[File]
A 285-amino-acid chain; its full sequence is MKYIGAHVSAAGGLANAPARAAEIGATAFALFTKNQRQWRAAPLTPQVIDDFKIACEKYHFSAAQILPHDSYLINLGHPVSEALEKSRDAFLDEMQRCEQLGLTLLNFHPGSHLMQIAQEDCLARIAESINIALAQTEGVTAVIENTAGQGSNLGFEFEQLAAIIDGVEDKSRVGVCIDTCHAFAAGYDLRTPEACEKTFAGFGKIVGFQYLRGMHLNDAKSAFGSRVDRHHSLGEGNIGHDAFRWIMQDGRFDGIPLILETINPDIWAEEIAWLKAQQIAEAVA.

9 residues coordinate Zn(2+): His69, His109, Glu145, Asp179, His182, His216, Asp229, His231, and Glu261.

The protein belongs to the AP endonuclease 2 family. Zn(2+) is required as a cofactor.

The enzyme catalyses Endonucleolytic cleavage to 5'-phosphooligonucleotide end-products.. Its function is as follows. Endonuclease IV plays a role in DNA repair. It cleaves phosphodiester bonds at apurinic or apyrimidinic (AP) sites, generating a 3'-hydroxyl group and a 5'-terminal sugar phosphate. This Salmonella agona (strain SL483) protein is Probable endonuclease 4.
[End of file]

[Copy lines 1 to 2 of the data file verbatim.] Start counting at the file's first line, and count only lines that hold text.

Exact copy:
A 285-amino-acid chain; its full sequence is MKYIGAHVSAAGGLANAPARAAEIGATAFALFTKNQRQWRAAPLTPQVIDDFKIACEKYHFSAAQILPHDSYLINLGHPVSEALEKSRDAFLDEMQRCEQLGLTLLNFHPGSHLMQIAQEDCLARIAESINIALAQTEGVTAVIENTAGQGSNLGFEFEQLAAIIDGVEDKSRVGVCIDTCHAFAAGYDLRTPEACEKTFAGFGKIVGFQYLRGMHLNDAKSAFGSRVDRHHSLGEGNIGHDAFRWIMQDGRFDGIPLILETINPDIWAEEIAWLKAQQIAEAVA.

9 residues coordinate Zn(2+): His69, His109, Glu145, Asp179, His182, His216, Asp229, His231, and Glu261.